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The peculiar case of PJ’s Seksyen 16/7 guard post

One of the contentious guard posts in Petaling Jaya's Seksyen 16/7.

One of the contentious guard posts in Petaling Jaya's Seksyen 16/7.

Zaidi Azmi
Written by Zaidi Azmi

KUALA LUMPUR – October 5, 2017: Worried about a spate of armed burglaries in their neighbourhood, the majority of residents around Jalan 16/7 in Petaling Jaya decided, five years ago,  to install security posts for their safety. 

So in 2013, its residents association (RA); comprised of those living along the cul-de-sacs of Jalan 16/7, 7A, 7B and 7C, successfully transformed their residential area into a guarded community.

Seksyen 16 is one of the oldest parts of Petaling Jaya; among the residents are former high-ranking retired civil servants who have been living there for more than 40 years.

According to a resident who spoke under the condition of anonymity, the RA had filed their application and received green-light from all relevant authorities including Petaling Jaya City Council (MBPJ) and the Selangor Land and Mines Office.

Although the process was tedious, the resident said it was rewarding as there had never been reports of crimes ever since they erected the currently-contentious 4×4 guard post; at one end of Jalan 16/7, in their neighbourhood four years ago.

However, today most them are worried that their four year-long respite from crime might come to an end after MBPJ withdrew the approval for the guard post earlier this week.

“MBPJ called us in August. We were told that the guard post needed to be relocated following a complaint lodged by a resident here,” said the resident.

“So we sent them a written reply, explaining to them how the guard post came about but they didn’t reply back. So we thought that was the end of it,” she added.

However, an unnamed spokesperson from MBPJ told Malaysian Digest that the withdrawal of the approval was due to several non-compliances committed by the RA over the construction of the guard post.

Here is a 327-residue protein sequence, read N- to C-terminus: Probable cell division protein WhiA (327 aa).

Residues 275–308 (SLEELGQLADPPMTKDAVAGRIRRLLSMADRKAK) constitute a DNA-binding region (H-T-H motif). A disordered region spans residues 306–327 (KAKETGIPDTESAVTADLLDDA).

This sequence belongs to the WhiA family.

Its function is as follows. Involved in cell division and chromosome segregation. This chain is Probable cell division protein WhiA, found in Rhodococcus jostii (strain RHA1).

According to the spokesperson, the guard post was built on drainage reserve and that the RA’s petition for a guarded community was not signed by the majority of residents in Seksyen 16.

“The community residing in Jalan 16/7 consist of 20 houses. The construction of guard posts are only allowed if the residents obtain a petition signed by at least 75 per cent of those living in Seksyen 16,” the spokesperson was quoted as saying.

The resident who spoke to The Mole however, disputed the MBPJ’s contention.

She argued that if such were the reasons for the guard post to be taken down, then “MBPJ should have at least met and have a dialogue with us instead of simply withdrawing their approval.”

“Instead, they told us that the guard post must be relocated because of a complaint from one person. It’s obvious that we do not want it to be relocated just because one person complained that the structure is an eyesore.

“MBPJ also argued that our micro guarded security was not serving the benefit of the entire residents in Seksyen 16…do they know how big Seksyen 16 is?

“This place is an old township and it is not made for a large-scale guarded security because there are too many cul-de-sacs here,” said the resident.

Another resident when asked about this micro guarded community slammed the MBPJ saying that there are micro guarded community posts around Seksyen 16.

“These residents who installed their own micro security never asked for our approval. And why should they? We were not affected. The security is for them.

“By the same token, why should a small number of residents here have to ask the entire Section 16 for approval of a security feature that does not affect them. How outrageously ridiculous is that?”

She also disputed MBPJ’s claim about the number of houses around Jalan 16/7 and the level of support from residents.

“There is a total of 39 houses along Jalan 16/7 and lorong 16/7A, 7B & 7C. The support for the security installation had more than 82 per cent of the residents.”

 

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About the author

Zaidi Azmi

Zaidi Azmi

Despite becoming The MOLE's journalist in 2014, he still has a hard time traversing the city. If he is not lost, this northern kampung boy can be found struggling to make some sense out of the Malaysian political sphere.